The placard Irene Marcus wore over the shoulders of her cloth coat offered little protection from the biting wind as she circled the sidewalk in front of Kline’s department store in downtown Kansas City. Other picketers marched outside the plate glass windows of Macy’s, Jones Store, Peck’s and Emery, Bird, Thayer.
“It was so cold, but we walked anyway. One day it was only 17 degrees,” Marcus, 94, recalls.
It was mid-December 1958, and a group called the Community Committee for Social Action was striking back after the stores had refused to negotiate privately to end discrimination against black customers, who weren’t allowed to try on clothes or hats or eat in the stores’ restaurants.
The pickets were peaceful. “A lot of white people didn’t even know what it was about. They would ask, ‘You mean you can’t eat here?’” Marcus says.
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The committee evolved out of the city’s scores of black social clubs. Marcus’ club, the Twin Citians, wrote letters to the other clubs to create a united front after some prominent African-American preachers declined to lead a protest against the big stores, feeling it was too soon for such a bold move.
“We thought it was a shame that we spent so much money downtown and couldn’t even eat there,” Marcus says. Organizers were inspired by the Rev. Martin Luther King Jr., who had come to Kansas City the year before to speak after the successful Montgomery, Ala., bus boycott.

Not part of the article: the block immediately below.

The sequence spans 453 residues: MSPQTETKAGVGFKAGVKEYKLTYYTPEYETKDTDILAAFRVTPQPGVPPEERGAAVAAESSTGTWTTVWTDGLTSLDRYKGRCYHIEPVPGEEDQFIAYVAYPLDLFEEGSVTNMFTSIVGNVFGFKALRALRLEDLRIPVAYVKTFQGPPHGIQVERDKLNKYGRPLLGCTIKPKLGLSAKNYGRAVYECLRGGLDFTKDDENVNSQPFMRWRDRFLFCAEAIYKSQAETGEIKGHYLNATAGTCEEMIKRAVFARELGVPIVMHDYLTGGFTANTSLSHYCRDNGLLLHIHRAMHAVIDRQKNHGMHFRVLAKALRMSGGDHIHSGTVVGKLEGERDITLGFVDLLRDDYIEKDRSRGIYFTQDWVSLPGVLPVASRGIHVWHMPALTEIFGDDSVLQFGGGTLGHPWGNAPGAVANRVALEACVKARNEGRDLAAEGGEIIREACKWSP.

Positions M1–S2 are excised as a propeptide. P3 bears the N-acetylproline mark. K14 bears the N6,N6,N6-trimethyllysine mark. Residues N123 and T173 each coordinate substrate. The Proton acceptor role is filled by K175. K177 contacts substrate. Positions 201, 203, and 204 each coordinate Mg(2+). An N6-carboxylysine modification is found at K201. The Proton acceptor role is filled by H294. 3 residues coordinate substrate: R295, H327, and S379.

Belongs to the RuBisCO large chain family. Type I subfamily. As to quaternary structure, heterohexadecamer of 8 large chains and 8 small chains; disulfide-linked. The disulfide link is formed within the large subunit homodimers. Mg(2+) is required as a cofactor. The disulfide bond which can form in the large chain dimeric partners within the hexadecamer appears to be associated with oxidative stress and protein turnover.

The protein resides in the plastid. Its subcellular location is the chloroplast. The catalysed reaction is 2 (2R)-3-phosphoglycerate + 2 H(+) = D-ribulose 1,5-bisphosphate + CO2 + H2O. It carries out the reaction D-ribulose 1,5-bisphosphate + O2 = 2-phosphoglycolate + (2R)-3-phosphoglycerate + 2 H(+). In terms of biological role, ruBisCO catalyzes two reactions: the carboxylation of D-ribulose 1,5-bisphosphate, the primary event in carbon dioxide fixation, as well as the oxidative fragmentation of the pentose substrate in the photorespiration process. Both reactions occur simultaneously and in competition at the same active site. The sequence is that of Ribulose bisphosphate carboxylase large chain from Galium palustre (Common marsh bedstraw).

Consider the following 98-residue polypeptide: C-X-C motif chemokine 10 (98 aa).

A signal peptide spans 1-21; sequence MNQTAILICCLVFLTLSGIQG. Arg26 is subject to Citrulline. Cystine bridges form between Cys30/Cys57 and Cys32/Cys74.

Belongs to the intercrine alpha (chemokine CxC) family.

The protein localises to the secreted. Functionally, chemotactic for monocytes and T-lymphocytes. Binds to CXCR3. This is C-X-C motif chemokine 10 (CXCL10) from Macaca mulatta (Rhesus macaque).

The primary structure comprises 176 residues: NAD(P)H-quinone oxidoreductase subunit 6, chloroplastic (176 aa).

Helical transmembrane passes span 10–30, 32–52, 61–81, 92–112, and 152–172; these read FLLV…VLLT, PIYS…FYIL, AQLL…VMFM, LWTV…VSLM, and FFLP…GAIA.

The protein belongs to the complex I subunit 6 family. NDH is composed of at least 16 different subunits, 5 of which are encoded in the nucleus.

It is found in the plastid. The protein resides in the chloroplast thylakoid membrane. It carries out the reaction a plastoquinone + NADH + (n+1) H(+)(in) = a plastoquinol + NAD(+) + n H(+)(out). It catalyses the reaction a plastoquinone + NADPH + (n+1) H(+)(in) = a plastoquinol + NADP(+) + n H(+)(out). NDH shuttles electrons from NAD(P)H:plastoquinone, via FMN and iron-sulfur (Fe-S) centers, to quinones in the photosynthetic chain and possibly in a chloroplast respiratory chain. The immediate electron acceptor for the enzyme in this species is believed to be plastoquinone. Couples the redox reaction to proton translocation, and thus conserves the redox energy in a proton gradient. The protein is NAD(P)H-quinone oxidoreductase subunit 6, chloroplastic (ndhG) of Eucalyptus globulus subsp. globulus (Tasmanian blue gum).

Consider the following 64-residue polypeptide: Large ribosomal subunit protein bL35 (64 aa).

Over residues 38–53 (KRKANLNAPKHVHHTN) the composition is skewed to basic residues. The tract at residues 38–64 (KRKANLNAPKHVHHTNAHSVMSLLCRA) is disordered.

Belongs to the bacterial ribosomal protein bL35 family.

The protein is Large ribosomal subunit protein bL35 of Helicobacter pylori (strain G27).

Each evening picketers rushed to the stores as soon as they got off work and marched until 9 p.m. The pickets continued daily despite the frigid weather until Feb. 27, 1959, when Macy’s, Kline’s and Peck’s announced that they were ending their segregation policies. Two months later, so did Jones Store and Emery, Bird, Thayer.
Building on that momentum, in April 1962, black leaders muscled an ordinance through the city council banning discrimination in hotels and restaurants. Another ordinance extending equal rights to basically any business open to the public passed in October 1963, nine months ahead of the Civil Rights Act.
But after the national act passed, Marcus says, “everything changed. That broke open hiring and where you could buy a house, and we took advantage of it. We scattered so fast.”
Marcus and her husband banded together with four other couples and hired a contractor to build them homes in a brand-new development at 31st Street and Lister Avenue. Marcus still lives in the sprawling midcentury ranch home today.
“The workers who came out to do our roof refused to work on black people’s houses, so the contractor climbed up on the roof and did it himself,” she says.
Many of the African-American social clubs dissolved along with segregation. Access to nightclubs, movie theaters and restaurants diminished the need for in-home parties. But three clubs Marcus belongs to are still going strong.
“There were never any more political actions after the department store pickets. We were able to go back to just having fun,” she says.